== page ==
In November 2012, nearly one year after remediation activities at the clean-up site were completed, restoration continues to progress well. The area continues to return to conditions similar to the surrounding environment.

Ongoing site inspections and assessments confirm that oil contamination has been removed from the site. Remediation of the site is complete, and Plains continues to oversee reclamation activities on site as per our reclamation plan. Aerial and on-the-ground monitoring and testing of the remediated release footprint is ongoing.

Rainbow Pipeline Incident Facts:

  • At the peak, over 400 people were employed, with significant representation from the local communities comprising the single largest labour force on site.
  • Over 5,000 rig mats, made of timber, composite and rubber were used to build temporary roads, to extend access roads to support response efforts, and to encircle the release footprint.
  • Over one kilometre of biodegradable coconut matting was used for remediation and reclamation efforts.
  • Over five kilometres of wildlife deterrent flagging was installed and over seven kilometres of wildlife fence was constructed and maintained.
  • Over 15,000 tonnes of locally sourced gravel was brought in to maintain the main access road.
     

 

Q:  What is the current status of the clean-up?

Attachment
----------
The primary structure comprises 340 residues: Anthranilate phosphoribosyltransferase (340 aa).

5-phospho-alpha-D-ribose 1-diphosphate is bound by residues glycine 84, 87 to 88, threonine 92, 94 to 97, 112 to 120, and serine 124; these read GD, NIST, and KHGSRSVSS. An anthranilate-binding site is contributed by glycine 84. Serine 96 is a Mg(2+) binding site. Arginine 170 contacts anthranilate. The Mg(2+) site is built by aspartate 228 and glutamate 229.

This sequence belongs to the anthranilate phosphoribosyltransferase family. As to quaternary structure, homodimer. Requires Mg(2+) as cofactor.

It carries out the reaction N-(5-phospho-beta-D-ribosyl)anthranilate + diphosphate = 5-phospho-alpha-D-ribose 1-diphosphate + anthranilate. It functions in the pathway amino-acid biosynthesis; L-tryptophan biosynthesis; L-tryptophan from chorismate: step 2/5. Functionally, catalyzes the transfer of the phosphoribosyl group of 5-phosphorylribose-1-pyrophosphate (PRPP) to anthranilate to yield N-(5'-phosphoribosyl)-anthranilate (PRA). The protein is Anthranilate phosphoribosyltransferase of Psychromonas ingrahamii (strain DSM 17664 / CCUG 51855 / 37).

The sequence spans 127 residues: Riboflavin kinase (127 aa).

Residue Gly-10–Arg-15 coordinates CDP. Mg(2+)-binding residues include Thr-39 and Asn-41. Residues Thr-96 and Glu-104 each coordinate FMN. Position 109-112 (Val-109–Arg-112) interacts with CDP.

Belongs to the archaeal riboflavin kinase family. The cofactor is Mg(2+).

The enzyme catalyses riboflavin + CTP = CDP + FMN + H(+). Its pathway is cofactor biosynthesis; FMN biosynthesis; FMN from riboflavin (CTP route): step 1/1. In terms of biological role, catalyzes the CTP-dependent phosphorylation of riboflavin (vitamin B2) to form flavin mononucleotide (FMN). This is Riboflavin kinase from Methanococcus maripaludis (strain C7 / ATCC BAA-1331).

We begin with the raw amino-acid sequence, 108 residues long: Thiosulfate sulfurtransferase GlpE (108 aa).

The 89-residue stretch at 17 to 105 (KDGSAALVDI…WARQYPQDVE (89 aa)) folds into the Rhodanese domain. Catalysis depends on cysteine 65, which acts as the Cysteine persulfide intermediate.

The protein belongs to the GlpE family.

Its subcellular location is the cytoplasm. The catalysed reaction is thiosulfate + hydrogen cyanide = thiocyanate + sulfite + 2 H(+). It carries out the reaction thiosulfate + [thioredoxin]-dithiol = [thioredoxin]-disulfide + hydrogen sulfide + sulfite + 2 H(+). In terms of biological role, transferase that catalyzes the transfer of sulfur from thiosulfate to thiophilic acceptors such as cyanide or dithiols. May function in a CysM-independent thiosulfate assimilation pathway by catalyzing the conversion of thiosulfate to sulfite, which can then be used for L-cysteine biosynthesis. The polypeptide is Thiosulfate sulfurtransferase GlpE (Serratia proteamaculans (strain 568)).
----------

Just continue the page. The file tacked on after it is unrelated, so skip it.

A:  Remediation (removal of oil contamination) of the site was completed in December 2011. Nearly one year after remediation activities at the clean-up site were completed, the area continues to return to conditions similar to the surrounding environment (grasses and small shrubs have revegetated, white spruce seedlings were planted, and clean organic material previously collected was placed back in the area to encourage wildlife habitat). Additional updates can be found on the Clean-up Updates page.

 

Plains Midstream Canada remains committed to completing a comprehensive clean up of the site, and will work to ensure the land is properly restored to meet all applicable environmental standards.

 

Q:  What work has been done on the site to date?

A:  All of the clean-up and remediation work, including excavation and handling of oil-contaminated soils, was completed by December 2011. The majority of the reclamation work was also completed at that time, with remaining reclamation work occurring in summer 2012.

 

Q:  Has all of the oil been cleaned up?

A:  Yes, all recoverable free oil has been removed from the footprint, and all of the contaminated soil has been removed for disposal or treatment on site.

 

Q:  How was the contaminated soil removed from or treated at the site?